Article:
The first thing that I made was tomato corn salsa. I had a bunch of tomatoes in my fridge that needed to be used up, and in the starter salsacookbook that came with my canner was a recipe for this salsa. Perfect!

One thing that I have learned so far when canning is that it is important to follow the recipe exactly. If you’re an experimental cook like me, you’re probably prone to omitting an ingredient here or there, or adding extra of something. You can’t do that when food preserving. One of the things that prevents canned food from spoiling is maintaining the correct pH balance. Depending on the food, this may required the addition of an acid such as lemon juice or vinegar. If you skimp on the acid, or add more of the other ingredients, you run the risk of throwing the acidity out of balance and potentially creating harmful bacteria. So as tough as it is, when it comes to preserving, follow the rules.

Tomato Corn Salsa
From the Bernardin™ Home Canning Starter Kit Recipe Book

Makes 6 – 500 mL jars

12 cups tomatoes, coarsely chopped (about 6 lbs, or 24 medium)
8 cups whole kernel corn (about 2.2 lbs, or 16 ears)
115 g Bernardin™ Salsa Mix
1-3/4 cups cider vinegar

  1. Prepare 6-500 mL jars by placing in a boiling water canner and heating to a simmer. Place the snap lids in a bowl of hot (not boililing) water. For more information on preparing jars for canning, refer to your canner’s instruction manual.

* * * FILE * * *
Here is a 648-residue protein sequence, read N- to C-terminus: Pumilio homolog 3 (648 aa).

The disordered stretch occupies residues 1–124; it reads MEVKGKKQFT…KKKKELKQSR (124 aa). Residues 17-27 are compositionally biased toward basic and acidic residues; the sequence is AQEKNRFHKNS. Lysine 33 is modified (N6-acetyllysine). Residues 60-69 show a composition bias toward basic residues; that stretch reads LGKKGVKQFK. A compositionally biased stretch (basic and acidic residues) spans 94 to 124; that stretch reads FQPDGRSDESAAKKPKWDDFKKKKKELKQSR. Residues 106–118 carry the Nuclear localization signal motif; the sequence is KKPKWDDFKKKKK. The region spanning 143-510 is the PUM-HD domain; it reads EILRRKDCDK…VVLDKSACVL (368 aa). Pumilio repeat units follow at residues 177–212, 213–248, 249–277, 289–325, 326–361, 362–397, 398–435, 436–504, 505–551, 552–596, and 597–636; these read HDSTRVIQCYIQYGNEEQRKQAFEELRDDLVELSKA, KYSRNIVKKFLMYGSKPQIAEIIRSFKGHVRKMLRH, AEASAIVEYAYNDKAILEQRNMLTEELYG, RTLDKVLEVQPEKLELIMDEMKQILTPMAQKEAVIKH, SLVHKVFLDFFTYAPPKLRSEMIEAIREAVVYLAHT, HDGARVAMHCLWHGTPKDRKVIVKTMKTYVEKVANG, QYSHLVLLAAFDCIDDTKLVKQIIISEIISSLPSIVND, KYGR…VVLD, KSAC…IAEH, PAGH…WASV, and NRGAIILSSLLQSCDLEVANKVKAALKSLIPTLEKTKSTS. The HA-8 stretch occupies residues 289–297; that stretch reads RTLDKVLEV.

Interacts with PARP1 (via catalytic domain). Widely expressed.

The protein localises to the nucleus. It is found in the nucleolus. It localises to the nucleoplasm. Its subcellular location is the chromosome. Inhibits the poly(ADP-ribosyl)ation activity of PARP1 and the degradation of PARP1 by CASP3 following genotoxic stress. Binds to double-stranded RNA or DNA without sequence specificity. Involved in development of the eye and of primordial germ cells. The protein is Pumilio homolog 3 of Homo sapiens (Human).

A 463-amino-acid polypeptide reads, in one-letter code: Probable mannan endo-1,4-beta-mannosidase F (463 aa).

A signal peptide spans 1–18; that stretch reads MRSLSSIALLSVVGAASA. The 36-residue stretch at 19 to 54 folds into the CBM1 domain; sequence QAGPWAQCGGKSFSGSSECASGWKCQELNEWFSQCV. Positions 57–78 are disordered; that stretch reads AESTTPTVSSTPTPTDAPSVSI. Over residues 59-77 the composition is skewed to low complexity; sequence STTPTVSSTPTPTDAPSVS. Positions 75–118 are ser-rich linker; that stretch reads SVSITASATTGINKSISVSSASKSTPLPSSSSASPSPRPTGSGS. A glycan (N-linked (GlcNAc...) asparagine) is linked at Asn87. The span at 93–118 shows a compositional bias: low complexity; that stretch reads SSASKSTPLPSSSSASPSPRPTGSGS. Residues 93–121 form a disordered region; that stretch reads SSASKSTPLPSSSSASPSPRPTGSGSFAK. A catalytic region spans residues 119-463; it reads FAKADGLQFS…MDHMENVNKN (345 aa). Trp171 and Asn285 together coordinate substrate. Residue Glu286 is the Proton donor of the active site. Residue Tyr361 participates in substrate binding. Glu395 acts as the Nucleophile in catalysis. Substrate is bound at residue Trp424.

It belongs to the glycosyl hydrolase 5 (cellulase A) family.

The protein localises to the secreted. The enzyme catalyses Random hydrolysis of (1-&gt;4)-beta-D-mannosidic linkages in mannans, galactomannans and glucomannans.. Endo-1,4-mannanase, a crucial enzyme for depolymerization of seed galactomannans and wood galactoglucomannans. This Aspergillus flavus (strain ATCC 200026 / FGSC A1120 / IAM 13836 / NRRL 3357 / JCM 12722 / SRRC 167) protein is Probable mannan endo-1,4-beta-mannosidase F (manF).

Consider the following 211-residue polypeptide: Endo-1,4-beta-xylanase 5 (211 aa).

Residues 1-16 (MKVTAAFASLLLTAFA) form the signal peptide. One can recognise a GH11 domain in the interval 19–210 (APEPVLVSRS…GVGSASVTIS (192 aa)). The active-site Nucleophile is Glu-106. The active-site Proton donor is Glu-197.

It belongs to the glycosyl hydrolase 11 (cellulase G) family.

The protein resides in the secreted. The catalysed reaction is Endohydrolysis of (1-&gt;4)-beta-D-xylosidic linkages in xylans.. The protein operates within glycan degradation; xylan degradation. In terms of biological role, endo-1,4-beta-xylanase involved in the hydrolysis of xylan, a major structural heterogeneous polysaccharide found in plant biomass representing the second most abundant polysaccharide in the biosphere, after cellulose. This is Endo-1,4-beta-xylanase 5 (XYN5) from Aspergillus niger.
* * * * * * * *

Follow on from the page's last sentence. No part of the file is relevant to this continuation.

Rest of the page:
2. Wash, seed, and chop the tomatoes, then drain off the extra liquid. Measure exactly 12 cups.
  3. If you’re using fresh corn, blanch the corn in boiling water for one minute, then cut the kernels off. Measure exactly 8 cups.
  4. In a large saucepan, combine the Salsa Mix and vinegar. Add the tomatoes and corn and mix well. Bring the mixture to a boil, then reduce heat and simmer, stirring constantly, until mixture is heated through.
  5. Ladle the hot salsa into the hot jars, leaving 1/2″ of headspace. With a non-metallic instrument, remove the air bubbles.
  6. Wipe the jar rim clean. Centre the hot sealing disk on the jar, then screw on the screw band just until finger-tight.
  7. Place the hot jars back into the canner and ensure that they are covered by at least 1″ of water. Cover the canner and bring to a rolling boil.
  8. Once the water is boiling, keep the jars in the covered canner for 20 minutes. (If you live at a higher altitude, check your canner for instructions on longer processing times).
  9. After 20 minutes of constant boiling, turn off the heat and remove the lid from the canner. Leave the jars in the canner for five minutes. After five minutes, remove the jars from the canner without tilting them, and place them upright on a kitchen towel.
  10. Cool for 24 hours. Once cooled, check to make sure that the jars have sealed. The snap lids should be concave and shouldn’t move if you press on them. If you remove the screw bands, you should be able to pick the jar up by the snap disk and turn it upside down without leakage.
  11. Store in a cool, dark place for up to one year.